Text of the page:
I live in Central Harlem and moved here about 10 years ago. This is the nicest neighborhood I’ve ever lived in—lots of elegant, single-family brownstones, and I’m half-a-block from the quite-large Marcus Garvey Park. We have an active neighborhood association (the Mount Morris Park Neighborhood Association, which is an association for all of the Mount Morris Park Historic Preservation District). On Saturday, I went to a lavish party celebrating the coming $4-million-dollar renovation atop the acropolis in the park of the oldest remaining fire watchtower in the city.
But never mind all that. The one time I saw Marcus Garvey Park on television, it was during a police drama that depicted a bad person being hunted down in the park. In fact, any time I hear Harlem mentioned on a TV drama, it’s in conjunction with some drug dealer living here. Even a feature story on the Harlem Children’s Zone for a TV news magazine a couple of years ago made Harlem sound rundown and dangerous, a place where only those from the impoverished underclass live.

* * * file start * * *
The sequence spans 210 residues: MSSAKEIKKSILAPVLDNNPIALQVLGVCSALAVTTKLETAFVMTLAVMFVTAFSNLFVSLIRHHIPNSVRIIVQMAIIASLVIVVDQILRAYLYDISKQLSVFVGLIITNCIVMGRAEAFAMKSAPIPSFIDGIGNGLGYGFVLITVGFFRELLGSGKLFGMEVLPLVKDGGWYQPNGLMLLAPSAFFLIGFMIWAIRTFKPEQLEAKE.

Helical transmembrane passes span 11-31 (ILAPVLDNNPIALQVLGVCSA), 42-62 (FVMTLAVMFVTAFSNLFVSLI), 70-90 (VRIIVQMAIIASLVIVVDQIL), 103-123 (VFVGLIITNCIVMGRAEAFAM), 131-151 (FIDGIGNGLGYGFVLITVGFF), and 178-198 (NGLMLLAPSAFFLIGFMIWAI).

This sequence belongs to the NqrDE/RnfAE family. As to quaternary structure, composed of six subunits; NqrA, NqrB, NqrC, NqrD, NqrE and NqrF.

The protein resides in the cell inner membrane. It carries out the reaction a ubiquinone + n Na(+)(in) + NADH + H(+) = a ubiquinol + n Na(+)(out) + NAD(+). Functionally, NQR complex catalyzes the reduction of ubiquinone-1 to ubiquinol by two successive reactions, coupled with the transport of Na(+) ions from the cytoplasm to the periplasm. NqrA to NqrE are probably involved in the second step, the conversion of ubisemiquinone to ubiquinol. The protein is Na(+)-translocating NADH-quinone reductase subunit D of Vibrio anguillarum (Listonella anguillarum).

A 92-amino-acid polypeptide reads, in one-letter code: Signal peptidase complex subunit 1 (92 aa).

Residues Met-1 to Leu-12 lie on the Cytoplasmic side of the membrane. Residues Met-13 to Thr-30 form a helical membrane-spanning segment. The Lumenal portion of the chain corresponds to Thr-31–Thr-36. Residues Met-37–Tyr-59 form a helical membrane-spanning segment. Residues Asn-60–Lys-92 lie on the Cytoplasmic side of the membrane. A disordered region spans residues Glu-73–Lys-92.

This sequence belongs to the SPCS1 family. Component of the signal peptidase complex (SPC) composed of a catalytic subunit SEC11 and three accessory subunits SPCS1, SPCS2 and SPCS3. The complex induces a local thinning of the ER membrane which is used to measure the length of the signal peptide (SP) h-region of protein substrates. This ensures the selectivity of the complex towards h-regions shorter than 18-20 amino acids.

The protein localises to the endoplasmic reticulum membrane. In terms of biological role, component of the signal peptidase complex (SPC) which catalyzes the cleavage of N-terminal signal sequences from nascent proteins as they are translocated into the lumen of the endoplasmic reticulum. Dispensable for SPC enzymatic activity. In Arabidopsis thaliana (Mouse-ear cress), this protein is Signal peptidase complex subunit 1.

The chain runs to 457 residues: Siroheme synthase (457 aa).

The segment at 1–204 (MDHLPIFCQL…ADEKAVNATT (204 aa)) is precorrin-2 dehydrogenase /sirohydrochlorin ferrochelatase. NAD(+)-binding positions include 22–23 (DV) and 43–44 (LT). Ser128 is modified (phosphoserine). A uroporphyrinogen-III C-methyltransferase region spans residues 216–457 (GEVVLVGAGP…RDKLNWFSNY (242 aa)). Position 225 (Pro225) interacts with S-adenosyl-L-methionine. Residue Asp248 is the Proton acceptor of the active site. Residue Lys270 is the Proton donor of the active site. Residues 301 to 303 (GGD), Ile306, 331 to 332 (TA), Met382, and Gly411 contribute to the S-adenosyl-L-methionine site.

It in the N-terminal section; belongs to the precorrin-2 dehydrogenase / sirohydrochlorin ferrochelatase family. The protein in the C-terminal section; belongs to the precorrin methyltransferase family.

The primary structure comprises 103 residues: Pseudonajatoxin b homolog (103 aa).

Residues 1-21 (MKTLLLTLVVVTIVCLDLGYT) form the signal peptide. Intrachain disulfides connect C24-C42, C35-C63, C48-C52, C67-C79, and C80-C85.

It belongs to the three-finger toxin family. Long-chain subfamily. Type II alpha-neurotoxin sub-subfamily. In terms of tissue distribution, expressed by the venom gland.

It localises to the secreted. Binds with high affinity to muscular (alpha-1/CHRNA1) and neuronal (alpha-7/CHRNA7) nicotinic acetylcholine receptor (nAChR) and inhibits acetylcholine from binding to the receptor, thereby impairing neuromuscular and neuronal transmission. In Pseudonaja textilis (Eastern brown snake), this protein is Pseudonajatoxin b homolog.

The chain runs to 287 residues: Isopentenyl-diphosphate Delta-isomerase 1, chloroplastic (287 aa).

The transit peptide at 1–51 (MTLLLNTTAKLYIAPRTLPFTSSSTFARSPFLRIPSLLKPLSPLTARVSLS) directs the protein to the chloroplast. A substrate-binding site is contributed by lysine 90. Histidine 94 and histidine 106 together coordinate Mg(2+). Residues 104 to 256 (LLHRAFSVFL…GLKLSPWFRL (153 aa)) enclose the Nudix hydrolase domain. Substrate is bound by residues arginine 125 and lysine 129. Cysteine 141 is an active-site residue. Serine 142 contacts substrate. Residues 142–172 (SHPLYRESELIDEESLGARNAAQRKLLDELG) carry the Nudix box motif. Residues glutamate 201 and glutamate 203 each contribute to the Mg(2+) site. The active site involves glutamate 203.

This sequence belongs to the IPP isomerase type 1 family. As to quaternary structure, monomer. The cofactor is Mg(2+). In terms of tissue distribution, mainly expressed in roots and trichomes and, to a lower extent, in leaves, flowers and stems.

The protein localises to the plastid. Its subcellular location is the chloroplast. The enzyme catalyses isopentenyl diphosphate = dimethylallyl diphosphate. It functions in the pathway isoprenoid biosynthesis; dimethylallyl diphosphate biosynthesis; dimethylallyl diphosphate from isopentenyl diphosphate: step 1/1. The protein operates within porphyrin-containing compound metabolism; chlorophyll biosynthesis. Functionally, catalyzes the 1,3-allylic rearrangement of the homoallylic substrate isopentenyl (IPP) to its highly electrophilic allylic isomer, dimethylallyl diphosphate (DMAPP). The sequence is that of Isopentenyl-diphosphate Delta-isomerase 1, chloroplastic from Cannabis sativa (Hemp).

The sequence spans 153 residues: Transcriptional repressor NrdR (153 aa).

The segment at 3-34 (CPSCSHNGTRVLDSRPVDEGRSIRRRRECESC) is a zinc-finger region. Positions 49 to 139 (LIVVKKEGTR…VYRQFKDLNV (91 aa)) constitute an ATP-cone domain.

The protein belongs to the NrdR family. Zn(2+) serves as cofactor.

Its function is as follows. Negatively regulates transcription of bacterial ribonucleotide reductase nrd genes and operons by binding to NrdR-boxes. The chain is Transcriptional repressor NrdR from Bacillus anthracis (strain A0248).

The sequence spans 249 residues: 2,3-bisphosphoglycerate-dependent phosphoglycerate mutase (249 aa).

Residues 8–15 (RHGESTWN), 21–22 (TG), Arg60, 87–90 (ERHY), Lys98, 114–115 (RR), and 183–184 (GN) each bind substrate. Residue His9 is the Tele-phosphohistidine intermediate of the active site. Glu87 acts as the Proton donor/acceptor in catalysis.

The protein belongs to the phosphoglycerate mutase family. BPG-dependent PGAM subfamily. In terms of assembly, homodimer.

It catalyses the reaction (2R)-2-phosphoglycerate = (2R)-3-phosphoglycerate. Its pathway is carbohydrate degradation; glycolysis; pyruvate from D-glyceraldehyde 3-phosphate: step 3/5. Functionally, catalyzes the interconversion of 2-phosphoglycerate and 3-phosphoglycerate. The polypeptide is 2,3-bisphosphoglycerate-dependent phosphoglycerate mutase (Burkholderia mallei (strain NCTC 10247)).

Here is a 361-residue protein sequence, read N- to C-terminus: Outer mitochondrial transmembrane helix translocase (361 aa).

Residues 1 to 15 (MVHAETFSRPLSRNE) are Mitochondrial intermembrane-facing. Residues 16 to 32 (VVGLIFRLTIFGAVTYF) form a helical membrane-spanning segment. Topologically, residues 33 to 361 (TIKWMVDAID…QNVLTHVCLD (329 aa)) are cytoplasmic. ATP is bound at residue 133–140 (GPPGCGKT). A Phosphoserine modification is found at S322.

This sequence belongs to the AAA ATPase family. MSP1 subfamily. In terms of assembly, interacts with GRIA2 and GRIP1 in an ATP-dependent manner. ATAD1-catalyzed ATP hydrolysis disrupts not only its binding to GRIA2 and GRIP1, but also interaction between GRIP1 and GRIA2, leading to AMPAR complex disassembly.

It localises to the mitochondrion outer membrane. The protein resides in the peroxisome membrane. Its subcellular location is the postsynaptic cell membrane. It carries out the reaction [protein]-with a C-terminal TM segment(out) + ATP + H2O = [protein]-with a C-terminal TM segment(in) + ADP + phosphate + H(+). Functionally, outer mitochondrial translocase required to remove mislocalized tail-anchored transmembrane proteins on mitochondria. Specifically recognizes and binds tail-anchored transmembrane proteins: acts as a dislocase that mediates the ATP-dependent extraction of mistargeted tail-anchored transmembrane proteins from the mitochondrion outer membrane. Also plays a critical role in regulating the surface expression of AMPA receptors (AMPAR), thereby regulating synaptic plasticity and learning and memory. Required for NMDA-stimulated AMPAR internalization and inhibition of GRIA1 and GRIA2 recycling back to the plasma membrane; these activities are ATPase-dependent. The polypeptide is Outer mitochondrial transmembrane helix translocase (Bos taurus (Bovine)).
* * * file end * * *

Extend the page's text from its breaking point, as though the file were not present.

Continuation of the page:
The stereotype lives.
Of course people who are a little more sophisticated don’t shake in their Cole Haan’s when they hear the word “Harlem”; they know that Harlem is a residential destination of choice. But to the general U.S. public, Harlem remains a place of lurking peril because of… color—and the easy, off-hand ability of the media to perpetuate a popular myth: Color means crime.
I haven’t found that to be true. People in this neighborhood are church going and have genteel, Southern manners. Despite centuries of racism aimed in the direction of their ancestors and them, they aren’t anti-white (well, a few may be). Furthermore, in the Harlem of today, fatherhood is prized and children are cherished and well-cared for. While I might have seen a drug dealer or two—I can’t be sure—even they will open the door for or offer a seat on the bus to a woman.
The truth is we live in pretty homogenous society with some few differences in culture, but we’re still under the divide-and-conquer, blame-it-on-them yoke.
Our responsibility is not to believe everything we hear and not to take to heart the messages sent via TV. And let’s get over this color thing already. Enough. It’s simply not relevant.